“I have much more to tell you, but you cannot bear it now” (John 16:12).
Solemnity of the Holy Trinity
Prv 8:22-31; Ps 8; Rom 5:1-5; John 16:12-15
Christians approach the mystery of the Trinity with three assumptions. The first is that our faith is not based on reason but on revelation. God initiated a relationship with us that we respond to by faith seeking understanding. We come to God not by logic but as believers who already accept that God is the Creator of the Universe, and that God is not an impersonal force but a Person who created us in the divine image as persons. Jesus is the model Person, both divine and human, the visible face of the invisible God. Jesus is the eternal Word and Wisdom, the feminine genius of God at play within Creation, which is the Mother of all the living.
Second, everything we know about God we learned from Jesus. His life, death and resurrection were the breakthrough revelation that made believers of his disciples, who encountered him not just as an extraordinary historical figure but as their “Lord and God.” They witnessed the stunning truth that the God of the Hebrew Bible had come among them as a human being to reveal the goal of history.
Third, we accept the authority of the New Testament as both narrative and theological reflection on this witness. From St Paul’s letters to the mysticism of John’s Gospel, the early Christian community came gradually to an articulation of who Jesus was and what he revealed about God. And because Jesus said he was in intimate relationship with God as his Abba through the power of their Holy Spirit, we believe without fully comprehending that God is a community of three distinct Persons. We hold this to be true because God revealed it to the believing community, the church.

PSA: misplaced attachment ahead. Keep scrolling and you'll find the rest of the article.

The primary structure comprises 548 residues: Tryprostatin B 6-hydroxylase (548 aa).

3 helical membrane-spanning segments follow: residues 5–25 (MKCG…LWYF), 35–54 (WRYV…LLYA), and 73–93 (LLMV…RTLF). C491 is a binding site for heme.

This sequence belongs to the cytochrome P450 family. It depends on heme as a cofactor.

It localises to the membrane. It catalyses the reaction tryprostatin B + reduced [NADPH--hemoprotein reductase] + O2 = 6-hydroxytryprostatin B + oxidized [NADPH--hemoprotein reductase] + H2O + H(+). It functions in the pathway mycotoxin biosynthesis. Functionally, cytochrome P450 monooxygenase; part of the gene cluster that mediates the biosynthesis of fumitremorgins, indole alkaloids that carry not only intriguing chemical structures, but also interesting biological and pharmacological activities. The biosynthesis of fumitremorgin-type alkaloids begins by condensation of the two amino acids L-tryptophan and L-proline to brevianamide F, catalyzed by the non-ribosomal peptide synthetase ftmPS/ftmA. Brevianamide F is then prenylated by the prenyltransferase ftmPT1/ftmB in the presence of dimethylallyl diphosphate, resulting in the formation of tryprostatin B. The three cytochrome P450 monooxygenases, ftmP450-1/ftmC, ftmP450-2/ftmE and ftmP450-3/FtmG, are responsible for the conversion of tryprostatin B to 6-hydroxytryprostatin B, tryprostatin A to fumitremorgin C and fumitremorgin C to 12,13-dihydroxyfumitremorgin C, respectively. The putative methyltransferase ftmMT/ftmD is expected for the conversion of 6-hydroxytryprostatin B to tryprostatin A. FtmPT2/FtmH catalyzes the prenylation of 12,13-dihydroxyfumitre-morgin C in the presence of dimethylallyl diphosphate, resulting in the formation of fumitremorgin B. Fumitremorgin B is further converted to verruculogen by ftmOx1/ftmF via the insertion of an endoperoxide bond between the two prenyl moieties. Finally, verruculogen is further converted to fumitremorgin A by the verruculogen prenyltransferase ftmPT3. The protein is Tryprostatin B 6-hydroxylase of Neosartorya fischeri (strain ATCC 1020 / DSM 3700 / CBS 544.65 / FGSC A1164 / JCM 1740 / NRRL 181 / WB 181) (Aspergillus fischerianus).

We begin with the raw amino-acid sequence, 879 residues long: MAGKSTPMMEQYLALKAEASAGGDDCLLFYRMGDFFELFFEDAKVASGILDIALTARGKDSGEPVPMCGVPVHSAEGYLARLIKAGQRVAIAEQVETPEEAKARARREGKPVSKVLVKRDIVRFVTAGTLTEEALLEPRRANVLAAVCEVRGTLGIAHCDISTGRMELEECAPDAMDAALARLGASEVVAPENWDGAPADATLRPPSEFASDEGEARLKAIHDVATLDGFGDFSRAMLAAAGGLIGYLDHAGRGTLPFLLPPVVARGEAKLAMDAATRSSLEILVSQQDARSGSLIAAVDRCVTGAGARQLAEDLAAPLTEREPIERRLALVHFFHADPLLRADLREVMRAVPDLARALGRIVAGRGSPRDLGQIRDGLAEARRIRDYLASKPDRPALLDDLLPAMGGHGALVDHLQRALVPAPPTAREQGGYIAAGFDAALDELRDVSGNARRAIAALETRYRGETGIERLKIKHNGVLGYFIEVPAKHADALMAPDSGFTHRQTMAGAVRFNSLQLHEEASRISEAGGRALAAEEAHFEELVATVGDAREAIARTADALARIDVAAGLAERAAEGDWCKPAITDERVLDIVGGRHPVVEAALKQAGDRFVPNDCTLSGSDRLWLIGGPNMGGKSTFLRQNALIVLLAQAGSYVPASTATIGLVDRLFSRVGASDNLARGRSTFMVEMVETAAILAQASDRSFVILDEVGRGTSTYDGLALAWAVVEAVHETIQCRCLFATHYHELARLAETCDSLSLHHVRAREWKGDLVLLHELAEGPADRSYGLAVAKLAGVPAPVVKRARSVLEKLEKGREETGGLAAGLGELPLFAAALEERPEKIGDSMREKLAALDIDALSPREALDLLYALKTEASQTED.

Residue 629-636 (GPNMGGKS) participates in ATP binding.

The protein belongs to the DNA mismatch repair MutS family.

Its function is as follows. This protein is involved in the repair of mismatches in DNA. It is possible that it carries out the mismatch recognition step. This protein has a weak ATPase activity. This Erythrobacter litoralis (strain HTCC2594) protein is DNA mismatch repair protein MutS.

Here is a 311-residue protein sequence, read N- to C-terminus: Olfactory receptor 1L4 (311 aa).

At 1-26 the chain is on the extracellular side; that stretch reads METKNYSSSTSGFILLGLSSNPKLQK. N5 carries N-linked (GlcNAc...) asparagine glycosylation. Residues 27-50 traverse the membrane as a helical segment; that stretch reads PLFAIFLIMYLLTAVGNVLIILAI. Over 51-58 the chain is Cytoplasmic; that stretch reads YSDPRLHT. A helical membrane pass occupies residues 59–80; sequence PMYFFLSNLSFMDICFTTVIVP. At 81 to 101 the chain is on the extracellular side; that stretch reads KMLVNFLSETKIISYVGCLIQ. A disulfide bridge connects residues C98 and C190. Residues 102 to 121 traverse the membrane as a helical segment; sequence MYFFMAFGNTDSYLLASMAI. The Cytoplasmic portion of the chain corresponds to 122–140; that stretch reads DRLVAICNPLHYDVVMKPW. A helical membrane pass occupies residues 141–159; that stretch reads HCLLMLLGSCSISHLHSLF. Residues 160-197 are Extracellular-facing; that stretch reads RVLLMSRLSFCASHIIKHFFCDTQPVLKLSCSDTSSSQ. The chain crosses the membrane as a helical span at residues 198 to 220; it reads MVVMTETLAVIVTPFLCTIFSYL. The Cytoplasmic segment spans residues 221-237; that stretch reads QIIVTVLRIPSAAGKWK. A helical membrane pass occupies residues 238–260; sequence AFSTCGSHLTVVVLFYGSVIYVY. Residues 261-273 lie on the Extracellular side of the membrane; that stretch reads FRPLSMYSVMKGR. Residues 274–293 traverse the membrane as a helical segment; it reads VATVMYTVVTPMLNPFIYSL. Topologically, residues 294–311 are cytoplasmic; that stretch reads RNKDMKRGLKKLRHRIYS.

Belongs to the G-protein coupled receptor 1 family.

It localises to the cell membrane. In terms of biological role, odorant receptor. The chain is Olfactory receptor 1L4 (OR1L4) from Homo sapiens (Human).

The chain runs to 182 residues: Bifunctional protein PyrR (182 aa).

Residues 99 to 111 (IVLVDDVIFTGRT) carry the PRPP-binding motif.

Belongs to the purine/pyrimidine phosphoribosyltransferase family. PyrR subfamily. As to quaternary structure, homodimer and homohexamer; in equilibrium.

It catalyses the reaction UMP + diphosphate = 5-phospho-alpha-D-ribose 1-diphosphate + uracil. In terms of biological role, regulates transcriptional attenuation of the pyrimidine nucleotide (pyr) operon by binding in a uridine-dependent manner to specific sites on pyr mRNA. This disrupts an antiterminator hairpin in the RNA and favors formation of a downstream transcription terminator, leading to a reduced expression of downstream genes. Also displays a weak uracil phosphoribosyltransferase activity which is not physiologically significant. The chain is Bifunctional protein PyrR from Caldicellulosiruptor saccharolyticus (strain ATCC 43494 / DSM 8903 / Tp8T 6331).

Jesus revealed God as Trinity, and we see the reflection of the Trinity in ourselves. Humanity is diversity moving toward unity, a single family made up of many peoples learning to live in harmony, justice and love. Our human journey has a divine destiny—life with God. Therefore, historical forces that impede this process violate the innate human longing for peace and unity. Sowers of division and hate sin against the Holy Spirit. Even so, the ultimate harvest of holiness will bring history home to God.
If this seems incredible or impossible, then we understand why Jesus called the divine dream something we cannot bear yet. Only the Spirit can lift us out of despair and give us hope. This is the promise given to the church. If we keep our eyes on the prize, we will see Jesus, and to see Jesus is to know the community of God already dwelling within us.
In short, if the purpose of the Universe is to arrive at a Beloved Community of infinite diversity united by the unity of love, then thinking of God as the model for that love is our introduction to the Trinity.